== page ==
Three provisions of the PATRIOT Act set to expire were extended yesterday as Senate leaders effectively shut off debate and worked to block attempts to amend the Patriot Act to include privacy protections. The reauthorized provisions went to the House for approval and, after passing through Congress, the legislation was flown to US President Barack Obama in France so he could sign the reauthorization.
The extended provisions were, according to the ACLU, the John Doe roving wiretap provision, Section 215 or the "library records" provision and the never before used "lone wolf" provision - all lack proper privacy safeguards.
The continued granting of overly broad powers was accompanied by passage in the House of a National Defense programs bill that included language granting the Executive Branch the authority to wage worldwide war.
A handful of lawmakers in the House and Senate attempted to make amendments or block the passage of measures that would allow powers granted to the state to greatly expand. A trans-partisan group of House representatives introduced an amendment that would have struck down the worldwide war provision. Senator Rand Paul, Senator Mark Udall and Senator Ron Wyden each made valiant attempts to have a comprehensive debate on the provisions before granting reauthorization but the Obama Administration discouraged debate.
Marcy Wheeler of Firedoglake and Mike Riggs of Reason.com reported Sen. Harry Reid and others in Congress were using Obama Administration fearmongering and talking points to prevent provisions from expiration. Debate (and in effect democracy) was being obstructed because the White House was asserting, "The FBI would be able to continue using orders it had already obtained, but it would not be able to apply for new ones if further tips and leads came in about a possible terrorist operation"no one could predict what the consequences of a temporary lapse might be."
The fearmongering induced the following reaction from Sen. Paul:
"There have been people who [have] implied in print that if I hold the PATRIOT Act up and they attack us tonight, that I'm responsible for the attack.
There [have] been people who have implied that if some terrorist gets a gun, that I'm somehow responsible. It's -- it's sort of the analogy of saying that because I believe that you should get a warrant before you go into a potential or alleged murderer's house that somehow I'm in favor of murder.
The diligent work of bloggers closely following national security issues in the United States unearthed the fraudulence of such bullying. Had the provisions not been extended, a "grandfather clause" would have permitted their continued use in investigations that were already taking place.Paul was eventually allowed by Reid to fully engage in the legislative process and bring two of his amendments to a vote. In his statement on why he thought it important to amend the Patriot Act, he deconstructed myths surrounding the Act, calling into question whether the government should have a right to sift through millions of gun records without asking if you are suspect; whether the government should be able to monitor what books citizens read; whether the government should have access to banking records without a warrant; whether it is good security to treat everyone as a potential terror suspect; whether the Patriot Act has truly given the government tools that have led to the capture of terrorists; whether violating the Fourth Amendment should be permissible; whether we as Americans believe in the rule of law; and whether these issues should be open to debate.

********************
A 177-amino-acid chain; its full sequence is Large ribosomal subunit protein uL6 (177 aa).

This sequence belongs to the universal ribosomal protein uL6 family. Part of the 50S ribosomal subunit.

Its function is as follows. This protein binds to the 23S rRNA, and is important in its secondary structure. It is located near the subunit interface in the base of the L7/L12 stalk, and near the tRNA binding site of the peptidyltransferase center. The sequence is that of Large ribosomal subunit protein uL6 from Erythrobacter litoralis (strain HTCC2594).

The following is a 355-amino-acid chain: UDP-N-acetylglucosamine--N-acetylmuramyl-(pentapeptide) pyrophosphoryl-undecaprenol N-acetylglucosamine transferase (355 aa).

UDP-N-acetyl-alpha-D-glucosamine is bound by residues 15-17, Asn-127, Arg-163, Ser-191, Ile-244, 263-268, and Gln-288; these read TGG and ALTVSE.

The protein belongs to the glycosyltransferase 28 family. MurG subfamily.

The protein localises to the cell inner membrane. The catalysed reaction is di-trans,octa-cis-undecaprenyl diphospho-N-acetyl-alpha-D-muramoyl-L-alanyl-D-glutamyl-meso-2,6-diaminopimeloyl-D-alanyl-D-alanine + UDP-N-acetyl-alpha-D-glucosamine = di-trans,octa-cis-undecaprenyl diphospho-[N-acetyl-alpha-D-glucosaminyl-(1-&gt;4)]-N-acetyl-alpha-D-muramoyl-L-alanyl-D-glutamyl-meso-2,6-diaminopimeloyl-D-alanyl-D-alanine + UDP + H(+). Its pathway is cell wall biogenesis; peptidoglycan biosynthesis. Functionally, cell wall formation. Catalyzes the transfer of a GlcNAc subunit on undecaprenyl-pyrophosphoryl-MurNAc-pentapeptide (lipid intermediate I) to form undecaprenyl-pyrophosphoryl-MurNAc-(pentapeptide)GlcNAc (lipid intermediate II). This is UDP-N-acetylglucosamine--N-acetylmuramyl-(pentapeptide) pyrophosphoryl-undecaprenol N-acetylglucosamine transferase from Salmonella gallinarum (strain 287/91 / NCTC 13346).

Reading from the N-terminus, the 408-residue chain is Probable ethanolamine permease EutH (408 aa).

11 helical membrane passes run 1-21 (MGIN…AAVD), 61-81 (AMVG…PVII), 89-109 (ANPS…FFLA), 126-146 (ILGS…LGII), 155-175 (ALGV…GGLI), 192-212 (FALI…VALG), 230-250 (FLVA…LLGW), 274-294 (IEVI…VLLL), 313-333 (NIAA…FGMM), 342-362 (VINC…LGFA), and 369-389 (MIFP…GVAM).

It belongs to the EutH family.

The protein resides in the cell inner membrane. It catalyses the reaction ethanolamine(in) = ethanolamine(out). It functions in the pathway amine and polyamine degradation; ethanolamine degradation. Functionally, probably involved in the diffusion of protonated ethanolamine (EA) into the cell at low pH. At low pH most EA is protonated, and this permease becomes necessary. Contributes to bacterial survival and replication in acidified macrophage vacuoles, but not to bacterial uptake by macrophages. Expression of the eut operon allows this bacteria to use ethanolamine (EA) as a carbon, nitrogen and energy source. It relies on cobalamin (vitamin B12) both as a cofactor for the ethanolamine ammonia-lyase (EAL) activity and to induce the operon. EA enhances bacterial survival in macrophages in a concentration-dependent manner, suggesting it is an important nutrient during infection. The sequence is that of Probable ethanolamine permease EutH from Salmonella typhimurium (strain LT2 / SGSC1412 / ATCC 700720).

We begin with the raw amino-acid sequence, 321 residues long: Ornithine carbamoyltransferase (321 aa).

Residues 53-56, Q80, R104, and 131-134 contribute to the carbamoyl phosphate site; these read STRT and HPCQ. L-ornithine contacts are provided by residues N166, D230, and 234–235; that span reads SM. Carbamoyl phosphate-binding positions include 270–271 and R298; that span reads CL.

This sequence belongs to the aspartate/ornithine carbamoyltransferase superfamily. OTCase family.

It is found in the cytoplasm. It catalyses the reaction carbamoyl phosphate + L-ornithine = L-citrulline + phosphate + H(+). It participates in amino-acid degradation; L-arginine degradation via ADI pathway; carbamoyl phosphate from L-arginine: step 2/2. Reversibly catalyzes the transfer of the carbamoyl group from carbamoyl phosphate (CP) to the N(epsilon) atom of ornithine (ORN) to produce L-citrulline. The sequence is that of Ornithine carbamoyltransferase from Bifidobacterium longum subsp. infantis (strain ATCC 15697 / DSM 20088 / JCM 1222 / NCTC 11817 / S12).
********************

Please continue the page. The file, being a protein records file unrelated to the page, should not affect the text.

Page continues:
Udall, in t reauthorization in just a few days. Trust me, we have time and should take that time for a full debate."">his statement on the extension, stated, "Many Americans have been demanding reforms to these provisions for years. We've known for months - years, in fact - that this was on our to-do list this Congress. We've been passing short-term extensions in order to give us time to consider a comprehensive overhaul"Yet we're now being pushed to approve a four-year straight reauthorization in just a few days. Trust me, we have time and should take that time for a full debate."
While the extension of provisions merits scrutiny, the squelching of democratic debate demands just as much scrutiny if not more. As Paul said in his statement on the floor, it is incredibly important to have debates on the floor, and "that's why there is a certain amount of disappointment to having arrived in Washington and to see the fear of debate of the constitution and that we really need to be debating these things."
Not allowing debate was determined prior to the votes. As bloggers like Salon.com's Glenn Greenwald highlighted, the idea was "to pass the extension with as little debate as possible to avoid a protracted and familiar argument over the expanded power the law gives to the government."
Congress should not be a body that inhibits debate. Authorizing power to government that so clearly threatens civil liberties such as rights to privacy (and in many cases First Amendment rights) should not be scrutinized, despite the fact that there exists clear evidence of government abuses of power under the Patriot Act.
Paul sharply noted that chilling debate is something those in the Legislative Branch of government have done multiple times. On the issue of war in Libya, there was no debate. An invasion was launched without asking Congress for permission (a move, that over sixty days later, now clearly violates the War Powers Act).
We now have a war in which there has been no congressional debate and no congressional vote. But you know what they argue? They say it is just a little war. But you know what? It is a big principle.